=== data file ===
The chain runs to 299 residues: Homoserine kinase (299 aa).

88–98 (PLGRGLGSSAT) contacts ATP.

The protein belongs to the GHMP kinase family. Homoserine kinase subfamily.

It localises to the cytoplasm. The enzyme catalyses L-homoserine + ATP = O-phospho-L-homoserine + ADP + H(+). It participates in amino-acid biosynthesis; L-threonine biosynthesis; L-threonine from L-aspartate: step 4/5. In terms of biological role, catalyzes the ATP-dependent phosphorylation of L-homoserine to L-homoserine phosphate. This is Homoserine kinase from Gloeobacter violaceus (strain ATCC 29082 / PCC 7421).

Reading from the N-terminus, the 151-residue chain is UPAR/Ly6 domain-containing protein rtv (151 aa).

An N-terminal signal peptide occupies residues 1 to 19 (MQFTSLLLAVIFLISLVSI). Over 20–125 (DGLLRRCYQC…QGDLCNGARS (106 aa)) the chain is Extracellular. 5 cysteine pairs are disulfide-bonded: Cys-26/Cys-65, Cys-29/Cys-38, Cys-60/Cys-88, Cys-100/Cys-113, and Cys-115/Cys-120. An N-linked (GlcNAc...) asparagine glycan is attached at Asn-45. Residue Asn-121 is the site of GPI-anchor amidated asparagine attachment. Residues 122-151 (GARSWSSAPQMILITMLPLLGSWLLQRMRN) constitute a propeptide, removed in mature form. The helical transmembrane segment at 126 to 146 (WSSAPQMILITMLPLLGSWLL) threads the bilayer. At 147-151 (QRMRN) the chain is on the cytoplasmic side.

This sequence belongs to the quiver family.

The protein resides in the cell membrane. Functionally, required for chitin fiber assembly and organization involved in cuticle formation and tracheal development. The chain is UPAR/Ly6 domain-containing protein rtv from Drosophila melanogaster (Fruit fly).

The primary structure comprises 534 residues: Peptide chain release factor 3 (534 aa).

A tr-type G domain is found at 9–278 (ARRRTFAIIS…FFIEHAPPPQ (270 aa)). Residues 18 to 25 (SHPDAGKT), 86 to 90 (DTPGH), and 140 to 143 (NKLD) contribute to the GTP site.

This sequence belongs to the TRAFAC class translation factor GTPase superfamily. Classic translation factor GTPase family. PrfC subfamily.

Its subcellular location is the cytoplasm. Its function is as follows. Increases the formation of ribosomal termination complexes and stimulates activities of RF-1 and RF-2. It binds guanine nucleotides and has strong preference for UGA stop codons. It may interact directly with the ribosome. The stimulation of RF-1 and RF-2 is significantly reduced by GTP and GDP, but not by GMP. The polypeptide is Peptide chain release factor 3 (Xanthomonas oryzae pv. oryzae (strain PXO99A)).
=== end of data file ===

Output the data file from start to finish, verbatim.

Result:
The chain runs to 299 residues: Homoserine kinase (299 aa).

88–98 (PLGRGLGSSAT) contacts ATP.

The protein belongs to the GHMP kinase family. Homoserine kinase subfamily.

It localises to the cytoplasm. The enzyme catalyses L-homoserine + ATP = O-phospho-L-homoserine + ADP + H(+). It participates in amino-acid biosynthesis; L-threonine biosynthesis; L-threonine from L-aspartate: step 4/5. In terms of biological role, catalyzes the ATP-dependent phosphorylation of L-homoserine to L-homoserine phosphate. This is Homoserine kinase from Gloeobacter violaceus (strain ATCC 29082 / PCC 7421).

Reading from the N-terminus, the 151-residue chain is UPAR/Ly6 domain-containing protein rtv (151 aa).

An N-terminal signal peptide occupies residues 1 to 19 (MQFTSLLLAVIFLISLVSI). Over 20–125 (DGLLRRCYQC…QGDLCNGARS (106 aa)) the chain is Extracellular. 5 cysteine pairs are disulfide-bonded: Cys-26/Cys-65, Cys-29/Cys-38, Cys-60/Cys-88, Cys-100/Cys-113, and Cys-115/Cys-120. An N-linked (GlcNAc...) asparagine glycan is attached at Asn-45. Residue Asn-121 is the site of GPI-anchor amidated asparagine attachment. Residues 122-151 (GARSWSSAPQMILITMLPLLGSWLLQRMRN) constitute a propeptide, removed in mature form. The helical transmembrane segment at 126 to 146 (WSSAPQMILITMLPLLGSWLL) threads the bilayer. At 147-151 (QRMRN) the chain is on the cytoplasmic side.

This sequence belongs to the quiver family.

The protein resides in the cell membrane. Functionally, required for chitin fiber assembly and organization involved in cuticle formation and tracheal development. The chain is UPAR/Ly6 domain-containing protein rtv from Drosophila melanogaster (Fruit fly).

The primary structure comprises 534 residues: Peptide chain release factor 3 (534 aa).

A tr-type G domain is found at 9–278 (ARRRTFAIIS…FFIEHAPPPQ (270 aa)). Residues 18 to 25 (SHPDAGKT), 86 to 90 (DTPGH), and 140 to 143 (NKLD) contribute to the GTP site.

This sequence belongs to the TRAFAC class translation factor GTPase superfamily. Classic translation factor GTPase family. PrfC subfamily.

Its subcellular location is the cytoplasm. Its function is as follows. Increases the formation of ribosomal termination complexes and stimulates activities of RF-1 and RF-2. It binds guanine nucleotides and has strong preference for UGA stop codons. It may interact directly with the ribosome. The stimulation of RF-1 and RF-2 is significantly reduced by GTP and GDP, but not by GMP. The polypeptide is Peptide chain release factor 3 (Xanthomonas oryzae pv. oryzae (strain PXO99A)).